Fr. Brian Zumbrum’s homilies and reflections are posted weekly at Leaven in the World prior to a given Sunday. To see the archive of all his posts, just click here: Salesian Sermons
NOTE: This homily dovetails nicely with the NOOMA Advent Study theme for this week.
3rd Sunday of Advent | December 12/13, 2015
PROTIP: Before reading on, be sure to take a look at the Sunday readings here. This homily focuses on the Gospel reading.
So I know this may come as a surprise, but I occasionally have a bad day.
Now, some people can have their bad days and no one really knows.
See I have perfected the art of wearing my emotions on my sleeves. I get that glare in my eyes, mouth gets set into a permanent grimace and I walk with that agitated gait that communicates “Stay away or else you may get hurt.”
Now, ordinarily, people try to avoid those of us who are having bad days.
But not my kids.
In fact, they never cease to amaze me in how they respond to my bad days.
It is like they have an emergency conference call and decide that they are going to unleash an avalanche of kindness that just has to snap me out of my bad mood.
One will walk up to me and ask if I will read with him. When I tell him that I am busy, his response is. I understand Fr. Brian. But if you need to get your mind off of things for a while, this book is really good! Inevitably, I find myself sitting next to him reading about Harriet Tubman and forgetting about my troubles.
Another will purposefully walk into me in the hallway. Annoyed I will be ready to respond, but he will always be quicker. He will look at me and go, “Sorry, I didn’t see you. You were standing sideways.” And I can’t help but laugh.
A third will stop by my office to remind me that Jesus calls us to forgive and that I should forgive his classmate for accidentally flooding the bathroom, forgetting his homework or yelling back to a teacher. And I can’t help but remind myself that he is right.
And still another will come up beside me, put his arm around my shoulder and tell me it will be ok. And somehow I believe him.
Without fail, they are always there to be light in my darkness, to be perspective in my anxiety and fear, to be joy in my sorrow and in my frustration. And they often don’t even know it.
I just couldn’t help but think about those moments as I heard the readings from this weekend, the third weekend of Advent.
For in those moments, my children were embodying the call of our readings for today.
The call to bring joy to birth in the world, through our own words. Our own actions. Our very lives.
The call to let our lives reflect what we believe. So that in the world’s encounter with us, they will encounter the joy, the peace, the justice, the forgiveness, the love of our God.
It is a call that is answered by others every day. Others who bring joy into our lives, often when it is most needed.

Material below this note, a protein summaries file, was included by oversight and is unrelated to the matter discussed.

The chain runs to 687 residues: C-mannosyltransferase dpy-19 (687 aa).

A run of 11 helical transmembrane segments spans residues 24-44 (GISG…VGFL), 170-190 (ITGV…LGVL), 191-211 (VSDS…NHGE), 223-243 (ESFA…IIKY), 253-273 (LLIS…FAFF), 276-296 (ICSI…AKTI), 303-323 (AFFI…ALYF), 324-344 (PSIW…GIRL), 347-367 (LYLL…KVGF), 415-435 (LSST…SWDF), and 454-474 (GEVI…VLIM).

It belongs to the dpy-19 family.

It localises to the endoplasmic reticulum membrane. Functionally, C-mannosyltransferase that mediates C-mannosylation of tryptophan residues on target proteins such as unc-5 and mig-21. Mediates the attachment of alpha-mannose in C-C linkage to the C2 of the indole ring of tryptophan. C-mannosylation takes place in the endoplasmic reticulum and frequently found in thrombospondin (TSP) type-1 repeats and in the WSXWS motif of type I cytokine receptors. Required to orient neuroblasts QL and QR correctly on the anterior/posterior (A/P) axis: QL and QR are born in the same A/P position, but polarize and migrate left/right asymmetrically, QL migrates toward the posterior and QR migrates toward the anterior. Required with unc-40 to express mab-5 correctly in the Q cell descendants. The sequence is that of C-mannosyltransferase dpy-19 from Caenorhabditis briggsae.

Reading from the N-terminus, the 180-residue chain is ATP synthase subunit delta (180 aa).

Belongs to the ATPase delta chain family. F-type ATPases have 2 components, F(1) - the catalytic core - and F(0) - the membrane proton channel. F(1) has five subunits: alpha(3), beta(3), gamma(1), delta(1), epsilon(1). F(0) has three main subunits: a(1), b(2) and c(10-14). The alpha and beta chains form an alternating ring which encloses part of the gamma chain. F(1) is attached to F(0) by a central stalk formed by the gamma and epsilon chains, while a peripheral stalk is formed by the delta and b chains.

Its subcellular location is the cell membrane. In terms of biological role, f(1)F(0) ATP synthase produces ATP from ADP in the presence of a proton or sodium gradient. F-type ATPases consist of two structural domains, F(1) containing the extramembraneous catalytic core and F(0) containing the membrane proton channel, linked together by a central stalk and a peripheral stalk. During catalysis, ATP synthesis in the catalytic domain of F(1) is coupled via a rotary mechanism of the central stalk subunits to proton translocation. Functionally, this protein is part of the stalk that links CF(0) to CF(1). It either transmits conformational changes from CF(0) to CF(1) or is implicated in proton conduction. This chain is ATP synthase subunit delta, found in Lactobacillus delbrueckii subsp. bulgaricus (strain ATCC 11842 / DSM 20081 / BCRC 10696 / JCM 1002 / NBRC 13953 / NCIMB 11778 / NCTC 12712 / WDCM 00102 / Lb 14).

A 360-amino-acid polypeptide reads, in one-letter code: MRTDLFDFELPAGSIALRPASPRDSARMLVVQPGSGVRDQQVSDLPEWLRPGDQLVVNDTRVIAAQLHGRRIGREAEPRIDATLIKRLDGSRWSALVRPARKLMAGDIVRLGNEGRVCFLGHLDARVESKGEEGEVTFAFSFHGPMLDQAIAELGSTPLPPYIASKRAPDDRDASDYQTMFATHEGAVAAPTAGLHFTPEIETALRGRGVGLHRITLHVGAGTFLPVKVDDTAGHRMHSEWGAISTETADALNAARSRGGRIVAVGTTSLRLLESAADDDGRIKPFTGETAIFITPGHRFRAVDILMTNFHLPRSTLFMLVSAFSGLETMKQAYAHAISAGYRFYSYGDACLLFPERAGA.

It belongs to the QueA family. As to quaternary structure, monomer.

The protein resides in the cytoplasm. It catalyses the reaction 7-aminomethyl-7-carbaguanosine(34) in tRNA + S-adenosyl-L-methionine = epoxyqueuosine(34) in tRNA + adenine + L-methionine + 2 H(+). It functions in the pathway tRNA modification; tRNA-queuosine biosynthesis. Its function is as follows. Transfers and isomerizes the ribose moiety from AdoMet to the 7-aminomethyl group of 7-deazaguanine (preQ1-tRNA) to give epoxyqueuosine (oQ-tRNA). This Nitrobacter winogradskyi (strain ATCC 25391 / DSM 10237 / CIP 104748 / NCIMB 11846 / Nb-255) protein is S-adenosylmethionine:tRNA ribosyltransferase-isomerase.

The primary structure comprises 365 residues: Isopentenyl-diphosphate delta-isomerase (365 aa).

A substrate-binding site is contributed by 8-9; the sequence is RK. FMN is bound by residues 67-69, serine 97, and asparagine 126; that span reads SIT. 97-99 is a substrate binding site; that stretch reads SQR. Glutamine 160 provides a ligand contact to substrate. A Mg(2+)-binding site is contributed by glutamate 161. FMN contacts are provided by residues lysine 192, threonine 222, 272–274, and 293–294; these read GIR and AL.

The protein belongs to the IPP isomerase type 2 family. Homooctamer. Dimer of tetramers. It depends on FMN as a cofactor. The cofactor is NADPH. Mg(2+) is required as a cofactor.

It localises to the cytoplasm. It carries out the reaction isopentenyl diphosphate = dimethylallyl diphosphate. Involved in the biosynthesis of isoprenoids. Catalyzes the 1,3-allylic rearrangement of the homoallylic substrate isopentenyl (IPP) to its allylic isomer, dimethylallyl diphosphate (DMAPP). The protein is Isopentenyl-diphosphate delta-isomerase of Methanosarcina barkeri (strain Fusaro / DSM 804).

Our spouse who has the coffee brewing before they leave for work.
Our child who snuggles up beside us to listen to their favorite story before bedtime.
The barista who tops off our hot chocolate with an extra squirt of whipped cream
The woman in front of us in line who lets us use the coupon that we forgot at home.
The friend who texts us an inside joke that has us laughing in the middle of the office.
The colleague who leaves a card on our desk the day that we return from burying one that we love.
And in these small, quiet acts of love, these ordinary women and men are allowing us to experience the love of Christ in our own lives. They are bringing to birth the one we seek. The one we need to calm our fears, to still the storms, to heal the broken heart, to comfort the afflicted soul.
What a gift we have been given.
And as we have been gifted, so must we in turn go forth and gift others.
By responding to the call that so many others have answered on our behalf.
The call to be agents of joy this Advent season.
The call to do the dishes without being asked and the call to bake that special dessert for our college son who is coming home.
The call to genuinely thank the frazzled cashier trying to keep up with the unending stream of customers and the call to take the extra time to write a personal note on the Christmas cards we send.
The call to reach out to the sister who has been estranged for far too long and the call to greet the young mother whose infant was fussing throughout the mass and let her know how much it means that she is there with her child.
And in these moments. These seemingly insignificant, inconsequential moments.
We too will be part of bringing Christ to birth.
So be the joy my friends. Be the change.
Be the Christ that the world so desperately needs.
May God be Praised.